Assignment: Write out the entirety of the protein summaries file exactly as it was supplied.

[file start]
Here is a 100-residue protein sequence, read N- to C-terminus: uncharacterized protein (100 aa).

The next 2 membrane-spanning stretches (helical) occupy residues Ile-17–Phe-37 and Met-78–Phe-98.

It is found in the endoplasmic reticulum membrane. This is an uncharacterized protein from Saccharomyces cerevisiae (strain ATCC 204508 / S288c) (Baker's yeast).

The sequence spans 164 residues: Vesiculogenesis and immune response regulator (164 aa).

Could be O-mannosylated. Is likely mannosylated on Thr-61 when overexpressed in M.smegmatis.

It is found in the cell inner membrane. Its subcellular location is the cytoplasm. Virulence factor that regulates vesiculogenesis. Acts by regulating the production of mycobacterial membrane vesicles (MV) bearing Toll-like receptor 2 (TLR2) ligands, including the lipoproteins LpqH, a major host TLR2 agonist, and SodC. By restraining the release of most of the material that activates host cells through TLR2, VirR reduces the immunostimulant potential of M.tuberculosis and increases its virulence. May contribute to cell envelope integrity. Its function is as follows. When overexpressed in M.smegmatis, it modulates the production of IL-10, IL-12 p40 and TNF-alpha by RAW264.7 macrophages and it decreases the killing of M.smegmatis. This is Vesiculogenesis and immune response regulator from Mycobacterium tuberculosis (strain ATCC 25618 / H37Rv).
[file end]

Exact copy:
Here is a 100-residue protein sequence, read N- to C-terminus: uncharacterized protein (100 aa).

The next 2 membrane-spanning stretches (helical) occupy residues Ile-17–Phe-37 and Met-78–Phe-98.

It is found in the endoplasmic reticulum membrane. This is an uncharacterized protein from Saccharomyces cerevisiae (strain ATCC 204508 / S288c) (Baker's yeast).

The sequence spans 164 residues: Vesiculogenesis and immune response regulator (164 aa).

Could be O-mannosylated. Is likely mannosylated on Thr-61 when overexpressed in M.smegmatis.

It is found in the cell inner membrane. Its subcellular location is the cytoplasm. Virulence factor that regulates vesiculogenesis. Acts by regulating the production of mycobacterial membrane vesicles (MV) bearing Toll-like receptor 2 (TLR2) ligands, including the lipoproteins LpqH, a major host TLR2 agonist, and SodC. By restraining the release of most of the material that activates host cells through TLR2, VirR reduces the immunostimulant potential of M.tuberculosis and increases its virulence. May contribute to cell envelope integrity. Its function is as follows. When overexpressed in M.smegmatis, it modulates the production of IL-10, IL-12 p40 and TNF-alpha by RAW264.7 macrophages and it decreases the killing of M.smegmatis. This is Vesiculogenesis and immune response regulator from Mycobacterium tuberculosis (strain ATCC 25618 / H37Rv).